Another entry in the Okinawa cafe culture: Why settle for too many franchisey choices when you can find eclectic cafes like this tiny shop serving almost nothing but freshly made scones.
One of Misako’s friends exposed us to this miniature place, with its collection of mini-artifacts of pop culture. We return often. So do many of the locals who keep the entry crowded. Four or five people work in the back preparing the little munchies. Scone-making must have a good effect; the servers are always smiling.
A place like this would make a mint at Elon or at most other American college neighborhoods. Oddly enough, Ryukyu Daigaku (university) is such a commuter campus that it lacks an adjoining retail district for the college crowd.
This shop is about a mile from the campus in a retail cluster, just in front of a public library. Parking is always an adventure around here, but there are two spaces in a gravel and dirt lot across the side street roped off just for scones-seekers.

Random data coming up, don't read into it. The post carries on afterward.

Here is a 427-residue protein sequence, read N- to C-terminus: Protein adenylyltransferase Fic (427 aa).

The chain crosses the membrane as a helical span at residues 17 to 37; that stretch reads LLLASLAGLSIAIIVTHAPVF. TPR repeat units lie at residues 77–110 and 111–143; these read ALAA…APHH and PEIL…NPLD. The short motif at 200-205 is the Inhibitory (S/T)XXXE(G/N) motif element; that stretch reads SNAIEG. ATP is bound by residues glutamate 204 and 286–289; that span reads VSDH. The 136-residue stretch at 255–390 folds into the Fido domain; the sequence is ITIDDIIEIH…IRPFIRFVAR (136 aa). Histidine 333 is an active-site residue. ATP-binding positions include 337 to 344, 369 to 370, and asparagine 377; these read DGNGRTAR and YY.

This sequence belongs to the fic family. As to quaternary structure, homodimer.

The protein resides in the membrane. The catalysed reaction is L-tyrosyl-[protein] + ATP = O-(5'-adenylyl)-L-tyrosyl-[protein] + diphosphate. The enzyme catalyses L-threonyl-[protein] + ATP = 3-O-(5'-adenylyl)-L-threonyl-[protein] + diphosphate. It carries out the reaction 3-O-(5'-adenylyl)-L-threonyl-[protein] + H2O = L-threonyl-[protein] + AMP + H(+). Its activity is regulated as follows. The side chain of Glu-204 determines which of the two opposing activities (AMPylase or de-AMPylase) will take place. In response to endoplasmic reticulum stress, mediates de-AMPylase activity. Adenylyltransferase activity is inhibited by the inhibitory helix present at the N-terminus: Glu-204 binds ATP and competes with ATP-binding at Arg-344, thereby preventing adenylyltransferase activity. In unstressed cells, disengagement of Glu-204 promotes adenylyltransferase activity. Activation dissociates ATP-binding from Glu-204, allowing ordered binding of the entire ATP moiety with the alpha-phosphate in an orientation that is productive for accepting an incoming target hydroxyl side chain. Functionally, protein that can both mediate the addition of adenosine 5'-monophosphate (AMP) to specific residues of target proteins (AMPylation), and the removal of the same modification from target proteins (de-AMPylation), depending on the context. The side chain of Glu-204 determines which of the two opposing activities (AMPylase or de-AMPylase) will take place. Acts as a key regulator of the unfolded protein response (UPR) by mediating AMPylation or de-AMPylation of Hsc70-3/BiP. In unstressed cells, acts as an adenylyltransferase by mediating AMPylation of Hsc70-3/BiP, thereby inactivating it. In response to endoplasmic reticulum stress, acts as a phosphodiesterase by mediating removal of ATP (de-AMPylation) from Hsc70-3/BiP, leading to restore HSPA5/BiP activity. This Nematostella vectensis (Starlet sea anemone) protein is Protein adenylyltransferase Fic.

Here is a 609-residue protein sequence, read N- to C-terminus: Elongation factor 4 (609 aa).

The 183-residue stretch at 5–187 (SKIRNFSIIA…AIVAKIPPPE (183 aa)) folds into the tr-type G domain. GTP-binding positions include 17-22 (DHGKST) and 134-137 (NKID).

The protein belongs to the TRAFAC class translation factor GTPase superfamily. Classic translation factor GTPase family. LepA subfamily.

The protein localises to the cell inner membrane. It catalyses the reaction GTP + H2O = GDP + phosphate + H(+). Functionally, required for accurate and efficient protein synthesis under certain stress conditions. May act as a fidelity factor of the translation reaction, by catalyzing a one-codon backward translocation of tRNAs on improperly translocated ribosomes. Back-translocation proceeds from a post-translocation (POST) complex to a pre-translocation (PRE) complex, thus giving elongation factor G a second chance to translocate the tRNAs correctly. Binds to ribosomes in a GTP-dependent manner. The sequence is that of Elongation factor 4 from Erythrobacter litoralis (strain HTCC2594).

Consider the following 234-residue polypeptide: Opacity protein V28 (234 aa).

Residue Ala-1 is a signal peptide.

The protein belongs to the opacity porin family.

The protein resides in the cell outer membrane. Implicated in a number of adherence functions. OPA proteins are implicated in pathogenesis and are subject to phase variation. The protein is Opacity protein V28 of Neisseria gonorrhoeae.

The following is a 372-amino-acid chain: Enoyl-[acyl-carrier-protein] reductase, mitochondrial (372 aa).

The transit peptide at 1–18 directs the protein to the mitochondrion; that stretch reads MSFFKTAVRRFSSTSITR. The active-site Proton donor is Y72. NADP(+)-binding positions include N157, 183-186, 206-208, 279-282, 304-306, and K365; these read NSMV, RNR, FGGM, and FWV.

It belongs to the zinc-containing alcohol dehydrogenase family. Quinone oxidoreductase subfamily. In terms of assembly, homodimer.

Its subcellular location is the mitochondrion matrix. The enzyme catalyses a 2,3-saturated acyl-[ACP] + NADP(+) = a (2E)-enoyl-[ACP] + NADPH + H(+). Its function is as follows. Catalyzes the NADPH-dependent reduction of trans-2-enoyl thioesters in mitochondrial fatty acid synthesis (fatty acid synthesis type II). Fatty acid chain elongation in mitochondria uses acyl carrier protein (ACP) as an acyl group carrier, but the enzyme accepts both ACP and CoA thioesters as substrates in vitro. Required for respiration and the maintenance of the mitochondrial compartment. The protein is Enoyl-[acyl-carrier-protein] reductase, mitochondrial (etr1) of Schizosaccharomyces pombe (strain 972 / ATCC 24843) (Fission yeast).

Misako is modeling a typically cute scone-of-the-day.
That’s Naoya Gokita, a family friend, at left with Kevin and me at the main place to sit in the shop. Naoya, from Chiba prefecture east of Tokyo, spent a few months in a home stay in rural Alamance County (North Carolina, where we live) a year ago. We met him then and were glad to see him again when he visited Okinawa with friends after finishing his university studies.
We’re waiting in the photo because good things need patience. They heat up the scones and brew fresh coffee. You can almost smell the aromas from here, yes? Enough to make a writer smile.